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Día de Carnaval (aka, Fat Tuesday, Mardi Gras, Carnival), a day to let the good times roll before the sacrifices of the Lenten season, has come and gone.  And, again, blogger buddy Chris and I headed out to the surreal celebration in San Martín Tilcajete.  Driving into the village, one soon hears, rather than sees, that this isn’t a normal day in this wood carving village 17 miles south of the city — the streets are alive with the sound of cow bells.  Roaming the dirt back roads and paved main street, los encabezados (guys covered in motor oil, some now in paint) come running past making mischief and startling the unaware.

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Masks, all the better to hide one’s identity when making fun of the powers that be, are an international carnaval tradition.  Thus, in this village, known for its fantastically painted wood carvings, wooden masks play a big role in the celebration — including several by our friend Jesus Sosa Calvo and his family at Matlacihua Arte.

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This is a town where creativity reigns supreme and the costumes seem to get more whimsical and weirder every year.

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Oh, and did I mention there is a wedding?  Well, actually a parody of a traditional village wedding.  There is much pomp and circumstance, hilarity, and music — not to mention, breakfast and lunch for wedding guests — as participants move from the house of the mayor, to the home of the bride, and to City Hall for the civil ceremony.  Dancing in the plaza follows and then, at some predetermined time, there is a procession through the streets before arriving at another house where the happy “couple” kneel before “priest” for the religious ceremony.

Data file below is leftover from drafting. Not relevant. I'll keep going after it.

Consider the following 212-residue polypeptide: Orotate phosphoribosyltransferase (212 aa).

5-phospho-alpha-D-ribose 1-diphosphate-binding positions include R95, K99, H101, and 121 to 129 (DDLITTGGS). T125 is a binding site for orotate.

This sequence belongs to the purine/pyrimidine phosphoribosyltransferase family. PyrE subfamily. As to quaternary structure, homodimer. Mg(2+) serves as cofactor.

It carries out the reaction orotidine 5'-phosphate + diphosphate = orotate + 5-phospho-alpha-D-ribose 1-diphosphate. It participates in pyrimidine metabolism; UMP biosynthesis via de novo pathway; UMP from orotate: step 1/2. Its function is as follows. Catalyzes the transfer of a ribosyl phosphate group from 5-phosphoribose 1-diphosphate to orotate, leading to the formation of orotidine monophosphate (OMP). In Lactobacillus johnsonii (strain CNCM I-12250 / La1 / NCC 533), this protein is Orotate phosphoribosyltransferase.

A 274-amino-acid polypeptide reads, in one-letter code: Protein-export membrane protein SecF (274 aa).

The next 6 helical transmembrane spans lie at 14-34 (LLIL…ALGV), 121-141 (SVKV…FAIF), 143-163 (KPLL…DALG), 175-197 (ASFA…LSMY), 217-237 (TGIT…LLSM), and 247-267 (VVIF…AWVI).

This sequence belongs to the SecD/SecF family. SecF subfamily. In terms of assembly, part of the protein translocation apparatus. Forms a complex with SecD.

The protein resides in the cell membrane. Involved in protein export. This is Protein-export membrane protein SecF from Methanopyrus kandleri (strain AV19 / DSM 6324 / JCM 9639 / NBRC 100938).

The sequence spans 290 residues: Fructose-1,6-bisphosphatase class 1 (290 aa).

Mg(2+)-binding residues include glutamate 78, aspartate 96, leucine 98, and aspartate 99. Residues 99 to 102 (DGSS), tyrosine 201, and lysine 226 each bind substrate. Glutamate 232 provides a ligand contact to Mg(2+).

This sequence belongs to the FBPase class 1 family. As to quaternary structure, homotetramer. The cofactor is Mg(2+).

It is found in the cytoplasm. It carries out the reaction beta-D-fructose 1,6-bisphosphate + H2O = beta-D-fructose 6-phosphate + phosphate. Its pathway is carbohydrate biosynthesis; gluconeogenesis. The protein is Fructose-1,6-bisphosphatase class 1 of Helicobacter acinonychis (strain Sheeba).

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And, you might want to take a second look at those beautiful wedding guests with the smoldering eyes and modeling the gorgeous gowns.  They are not what they seem — and that includes the bride.

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The Spanish brought the Carnaval tradition to Mexico because, like many other seasonal celebrations, it conveniently coincided with indigenous festivals celebrating the “lost days” of the Mesoamerican calendar, “when faces were covered to repel or confuse evil.”  Evidently it caught on, “because it was one time when normal rules could be broken…”  And, San Martín Tilcajete certainly knows how!!!

By the way, many from the creative team of the movie Coco came to enjoy the festivities and renew acquaintances in this town that provided the inspiration for the alebrijes in the film.  “De Oaxaca tomamos los alebrijes, la celebración del Día de los Muertos, toda esa energía y colores están en los paisajes de la película. Quise ser lo más fiel en esta investi­gación y plasmarlo en la cin­ta…”  (“From Oaxaca we take the alebrijes, the celebration of the Day of the Dead, all the energy and colors are in the landscapes of the film…”) (NVI Noticias, 2/14/2018)

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In Oaxaca, the sound of rockets and music in the streets means there must be a calenda — and early last evening, one seemed to be only a few blocks away.

It was the ideal excuse for putting off emptying my massive wooden kitchen counter for the termite extermination crew’s arrival the next morning.

To what, or who, did I owe this timely interruption?  Saint Cecilia!  November 22 is her feast day and, at least in Mexico, festivals to the saints aren’t just one day events — hence  yesterday’s mass at Iglesia de San Felipe Neri, followed by the calenda.